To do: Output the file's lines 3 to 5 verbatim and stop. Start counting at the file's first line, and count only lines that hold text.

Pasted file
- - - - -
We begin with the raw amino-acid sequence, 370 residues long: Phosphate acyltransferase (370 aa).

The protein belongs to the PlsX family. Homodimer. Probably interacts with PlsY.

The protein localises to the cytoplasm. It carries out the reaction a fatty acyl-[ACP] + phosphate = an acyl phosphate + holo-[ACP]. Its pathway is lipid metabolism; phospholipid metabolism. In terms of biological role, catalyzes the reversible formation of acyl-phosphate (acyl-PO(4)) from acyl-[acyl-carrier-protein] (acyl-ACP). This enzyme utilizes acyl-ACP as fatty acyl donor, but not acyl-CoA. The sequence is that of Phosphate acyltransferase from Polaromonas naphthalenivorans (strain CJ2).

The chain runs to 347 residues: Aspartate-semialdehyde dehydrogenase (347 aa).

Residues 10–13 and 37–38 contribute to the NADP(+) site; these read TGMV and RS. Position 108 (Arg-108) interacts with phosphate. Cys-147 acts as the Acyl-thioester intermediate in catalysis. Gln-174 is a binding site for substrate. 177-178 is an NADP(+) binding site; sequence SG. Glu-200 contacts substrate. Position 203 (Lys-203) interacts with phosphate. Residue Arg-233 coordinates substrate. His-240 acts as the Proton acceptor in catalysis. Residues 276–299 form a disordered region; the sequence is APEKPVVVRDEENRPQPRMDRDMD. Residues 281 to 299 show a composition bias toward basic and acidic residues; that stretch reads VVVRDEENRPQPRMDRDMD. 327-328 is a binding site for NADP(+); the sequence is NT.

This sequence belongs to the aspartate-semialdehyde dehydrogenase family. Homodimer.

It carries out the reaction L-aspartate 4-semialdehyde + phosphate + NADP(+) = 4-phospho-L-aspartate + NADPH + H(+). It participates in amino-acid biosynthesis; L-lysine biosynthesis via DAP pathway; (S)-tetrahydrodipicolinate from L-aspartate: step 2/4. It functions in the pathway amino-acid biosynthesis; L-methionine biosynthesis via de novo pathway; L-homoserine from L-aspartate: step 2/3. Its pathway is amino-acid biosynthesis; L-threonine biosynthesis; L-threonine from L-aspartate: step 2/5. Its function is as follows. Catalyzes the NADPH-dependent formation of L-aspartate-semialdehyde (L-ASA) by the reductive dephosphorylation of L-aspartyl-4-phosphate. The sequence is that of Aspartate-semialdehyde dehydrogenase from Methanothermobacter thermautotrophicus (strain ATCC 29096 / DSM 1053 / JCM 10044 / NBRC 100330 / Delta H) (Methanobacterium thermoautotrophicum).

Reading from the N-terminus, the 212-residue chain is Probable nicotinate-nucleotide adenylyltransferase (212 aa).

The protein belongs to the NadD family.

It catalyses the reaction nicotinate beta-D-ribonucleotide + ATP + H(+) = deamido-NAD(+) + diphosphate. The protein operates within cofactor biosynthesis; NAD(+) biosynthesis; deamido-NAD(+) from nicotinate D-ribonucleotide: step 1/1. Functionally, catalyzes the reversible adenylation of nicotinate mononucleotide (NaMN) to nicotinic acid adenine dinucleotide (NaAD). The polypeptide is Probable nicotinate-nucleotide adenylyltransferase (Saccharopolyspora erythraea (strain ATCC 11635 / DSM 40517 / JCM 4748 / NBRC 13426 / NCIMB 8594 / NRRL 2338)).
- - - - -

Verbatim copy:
The protein localises to the cytoplasm. It carries out the reaction a fatty acyl-[ACP] + phosphate = an acyl phosphate + holo-[ACP]. Its pathway is lipid metabolism; phospholipid metabolism. In terms of biological role, catalyzes the reversible formation of acyl-phosphate (acyl-PO(4)) from acyl-[acyl-carrier-protein] (acyl-ACP). This enzyme utilizes acyl-ACP as fatty acyl donor, but not acyl-CoA. The sequence is that of Phosphate acyltransferase from Polaromonas naphthalenivorans (strain CJ2).

The chain runs to 347 residues: Aspartate-semialdehyde dehydrogenase (347 aa).

Residues 10–13 and 37–38 contribute to the NADP(+) site; these read TGMV and RS. Position 108 (Arg-108) interacts with phosphate. Cys-147 acts as the Acyl-thioester intermediate in catalysis. Gln-174 is a binding site for substrate. 177-178 is an NADP(+) binding site; sequence SG. Glu-200 contacts substrate. Position 203 (Lys-203) interacts with phosphate. Residue Arg-233 coordinates substrate. His-240 acts as the Proton acceptor in catalysis. Residues 276–299 form a disordered region; the sequence is APEKPVVVRDEENRPQPRMDRDMD. Residues 281 to 299 show a composition bias toward basic and acidic residues; that stretch reads VVVRDEENRPQPRMDRDMD. 327-328 is a binding site for NADP(+); the sequence is NT.